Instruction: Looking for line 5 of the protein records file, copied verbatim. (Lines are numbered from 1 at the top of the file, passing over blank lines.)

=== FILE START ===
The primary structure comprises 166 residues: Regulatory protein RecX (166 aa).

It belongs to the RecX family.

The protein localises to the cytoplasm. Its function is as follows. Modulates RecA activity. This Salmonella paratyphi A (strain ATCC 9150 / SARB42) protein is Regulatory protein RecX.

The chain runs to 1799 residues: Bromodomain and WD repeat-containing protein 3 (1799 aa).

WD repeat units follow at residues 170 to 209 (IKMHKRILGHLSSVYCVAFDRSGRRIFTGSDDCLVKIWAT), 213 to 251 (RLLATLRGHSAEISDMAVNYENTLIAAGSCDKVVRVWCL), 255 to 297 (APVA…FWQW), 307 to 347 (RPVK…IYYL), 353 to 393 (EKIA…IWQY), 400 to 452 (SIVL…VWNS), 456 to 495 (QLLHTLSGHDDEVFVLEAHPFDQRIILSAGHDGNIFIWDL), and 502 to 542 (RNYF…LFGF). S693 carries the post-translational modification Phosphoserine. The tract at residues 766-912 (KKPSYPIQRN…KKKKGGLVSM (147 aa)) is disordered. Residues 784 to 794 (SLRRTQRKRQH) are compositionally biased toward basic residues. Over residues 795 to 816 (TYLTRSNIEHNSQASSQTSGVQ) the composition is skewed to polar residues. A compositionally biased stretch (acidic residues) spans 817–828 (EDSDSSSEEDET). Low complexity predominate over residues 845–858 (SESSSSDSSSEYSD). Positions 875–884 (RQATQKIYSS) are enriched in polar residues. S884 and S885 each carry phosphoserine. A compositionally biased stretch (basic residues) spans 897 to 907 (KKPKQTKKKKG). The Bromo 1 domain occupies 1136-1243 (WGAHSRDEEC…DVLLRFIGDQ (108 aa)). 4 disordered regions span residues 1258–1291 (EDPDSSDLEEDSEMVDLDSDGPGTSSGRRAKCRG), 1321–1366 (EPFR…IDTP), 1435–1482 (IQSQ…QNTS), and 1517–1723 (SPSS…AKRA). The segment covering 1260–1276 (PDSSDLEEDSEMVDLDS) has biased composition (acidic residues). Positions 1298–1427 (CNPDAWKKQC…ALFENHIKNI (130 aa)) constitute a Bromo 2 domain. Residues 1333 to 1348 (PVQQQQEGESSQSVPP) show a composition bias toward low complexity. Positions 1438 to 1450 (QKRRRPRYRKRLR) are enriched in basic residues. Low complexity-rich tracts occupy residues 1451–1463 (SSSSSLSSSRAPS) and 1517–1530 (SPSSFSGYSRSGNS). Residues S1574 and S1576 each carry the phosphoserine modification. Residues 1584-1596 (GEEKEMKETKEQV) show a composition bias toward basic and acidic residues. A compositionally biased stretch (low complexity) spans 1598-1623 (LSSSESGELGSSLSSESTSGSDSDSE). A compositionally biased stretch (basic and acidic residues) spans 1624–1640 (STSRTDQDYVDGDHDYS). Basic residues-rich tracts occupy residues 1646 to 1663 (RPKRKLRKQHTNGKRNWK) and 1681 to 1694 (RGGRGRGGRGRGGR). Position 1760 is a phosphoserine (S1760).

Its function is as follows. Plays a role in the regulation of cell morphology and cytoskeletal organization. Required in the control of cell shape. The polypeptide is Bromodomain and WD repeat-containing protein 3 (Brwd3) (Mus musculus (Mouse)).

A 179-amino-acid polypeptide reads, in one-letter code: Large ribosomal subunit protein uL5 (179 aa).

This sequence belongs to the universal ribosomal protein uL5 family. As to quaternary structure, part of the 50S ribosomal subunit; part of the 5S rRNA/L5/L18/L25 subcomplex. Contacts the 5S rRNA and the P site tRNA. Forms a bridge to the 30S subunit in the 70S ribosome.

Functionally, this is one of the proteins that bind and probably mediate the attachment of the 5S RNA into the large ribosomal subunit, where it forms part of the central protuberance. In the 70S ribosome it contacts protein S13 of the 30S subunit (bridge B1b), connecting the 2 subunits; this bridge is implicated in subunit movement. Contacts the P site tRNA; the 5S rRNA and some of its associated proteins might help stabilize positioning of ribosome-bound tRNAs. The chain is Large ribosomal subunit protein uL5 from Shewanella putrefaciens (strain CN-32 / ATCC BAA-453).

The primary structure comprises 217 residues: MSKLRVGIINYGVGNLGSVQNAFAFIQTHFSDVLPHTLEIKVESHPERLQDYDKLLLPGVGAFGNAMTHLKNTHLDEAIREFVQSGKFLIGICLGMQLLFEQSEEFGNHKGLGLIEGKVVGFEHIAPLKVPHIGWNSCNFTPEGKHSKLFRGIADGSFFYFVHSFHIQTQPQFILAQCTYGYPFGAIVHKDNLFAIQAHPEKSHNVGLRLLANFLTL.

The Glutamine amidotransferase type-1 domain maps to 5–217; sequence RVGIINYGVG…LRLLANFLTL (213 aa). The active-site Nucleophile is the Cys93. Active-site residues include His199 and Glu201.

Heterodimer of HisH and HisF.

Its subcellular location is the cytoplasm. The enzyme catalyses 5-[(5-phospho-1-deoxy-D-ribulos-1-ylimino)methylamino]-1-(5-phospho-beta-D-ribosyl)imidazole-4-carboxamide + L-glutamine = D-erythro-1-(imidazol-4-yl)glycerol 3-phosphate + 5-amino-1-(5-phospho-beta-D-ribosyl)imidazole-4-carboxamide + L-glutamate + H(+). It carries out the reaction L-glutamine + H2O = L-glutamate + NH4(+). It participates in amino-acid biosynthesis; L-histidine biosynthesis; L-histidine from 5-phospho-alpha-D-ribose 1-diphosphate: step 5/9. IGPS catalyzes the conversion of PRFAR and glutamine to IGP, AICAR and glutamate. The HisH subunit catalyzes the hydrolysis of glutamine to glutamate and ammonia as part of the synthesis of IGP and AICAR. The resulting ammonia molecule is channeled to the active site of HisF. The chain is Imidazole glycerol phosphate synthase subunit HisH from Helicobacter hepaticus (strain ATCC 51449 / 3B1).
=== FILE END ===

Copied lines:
WD repeat units follow at residues 170 to 209 (IKMHKRILGHLSSVYCVAFDRSGRRIFTGSDDCLVKIWAT), 213 to 251 (RLLATLRGHSAEISDMAVNYENTLIAAGSCDKVVRVWCL), 255 to 297 (APVA…FWQW), 307 to 347 (RPVK…IYYL), 353 to 393 (EKIA…IWQY), 400 to 452 (SIVL…VWNS), 456 to 495 (QLLHTLSGHDDEVFVLEAHPFDQRIILSAGHDGNIFIWDL), and 502 to 542 (RNYF…LFGF). S693 carries the post-translational modification Phosphoserine. The tract at residues 766-912 (KKPSYPIQRN…KKKKGGLVSM (147 aa)) is disordered. Residues 784 to 794 (SLRRTQRKRQH) are compositionally biased toward basic residues. Over residues 795 to 816 (TYLTRSNIEHNSQASSQTSGVQ) the composition is skewed to polar residues. A compositionally biased stretch (acidic residues) spans 817–828 (EDSDSSSEEDET). Low complexity predominate over residues 845–858 (SESSSSDSSSEYSD). Positions 875–884 (RQATQKIYSS) are enriched in polar residues. S884 and S885 each carry phosphoserine. A compositionally biased stretch (basic residues) spans 897 to 907 (KKPKQTKKKKG). The Bromo 1 domain occupies 1136-1243 (WGAHSRDEEC…DVLLRFIGDQ (108 aa)). 4 disordered regions span residues 1258–1291 (EDPDSSDLEEDSEMVDLDSDGPGTSSGRRAKCRG), 1321–1366 (EPFR…IDTP), 1435–1482 (IQSQ…QNTS), and 1517–1723 (SPSS…AKRA). The segment covering 1260–1276 (PDSSDLEEDSEMVDLDS) has biased composition (acidic residues). Positions 1298–1427 (CNPDAWKKQC…ALFENHIKNI (130 aa)) constitute a Bromo 2 domain. Residues 1333 to 1348 (PVQQQQEGESSQSVPP) show a composition bias toward low complexity. Positions 1438 to 1450 (QKRRRPRYRKRLR) are enriched in basic residues. Low complexity-rich tracts occupy residues 1451–1463 (SSSSSLSSSRAPS) and 1517–1530 (SPSSFSGYSRSGNS). Residues S1574 and S1576 each carry the phosphoserine modification. Residues 1584-1596 (GEEKEMKETKEQV) show a composition bias toward basic and acidic residues. A compositionally biased stretch (low complexity) spans 1598-1623 (LSSSESGELGSSLSSESTSGSDSDSE). A compositionally biased stretch (basic and acidic residues) spans 1624–1640 (STSRTDQDYVDGDHDYS). Basic residues-rich tracts occupy residues 1646 to 1663 (RPKRKLRKQHTNGKRNWK) and 1681 to 1694 (RGGRGRGGRGRGGR). Position 1760 is a phosphoserine (S1760).